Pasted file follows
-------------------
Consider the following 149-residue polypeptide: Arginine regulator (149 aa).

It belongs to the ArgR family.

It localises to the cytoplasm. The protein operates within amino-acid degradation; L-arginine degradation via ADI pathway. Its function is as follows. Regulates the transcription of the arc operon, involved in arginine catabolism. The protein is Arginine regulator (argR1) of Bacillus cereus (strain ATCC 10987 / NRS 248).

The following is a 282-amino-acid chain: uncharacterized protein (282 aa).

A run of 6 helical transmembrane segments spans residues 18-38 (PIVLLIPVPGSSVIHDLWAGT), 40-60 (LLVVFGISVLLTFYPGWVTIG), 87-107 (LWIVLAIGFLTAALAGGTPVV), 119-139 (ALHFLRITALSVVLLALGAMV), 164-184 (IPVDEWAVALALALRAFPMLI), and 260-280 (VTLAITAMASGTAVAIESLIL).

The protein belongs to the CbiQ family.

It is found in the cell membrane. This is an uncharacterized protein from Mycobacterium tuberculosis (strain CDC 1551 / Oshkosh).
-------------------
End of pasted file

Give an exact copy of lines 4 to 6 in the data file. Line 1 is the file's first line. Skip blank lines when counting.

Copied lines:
The following is a 282-amino-acid chain: uncharacterized protein (282 aa).

A run of 6 helical transmembrane segments spans residues 18-38 (PIVLLIPVPGSSVIHDLWAGT), 40-60 (LLVVFGISVLLTFYPGWVTIG), 87-107 (LWIVLAIGFLTAALAGGTPVV), 119-139 (ALHFLRITALSVVLLALGAMV), 164-184 (IPVDEWAVALALALRAFPMLI), and 260-280 (VTLAITAMASGTAVAIESLIL).

The protein belongs to the CbiQ family.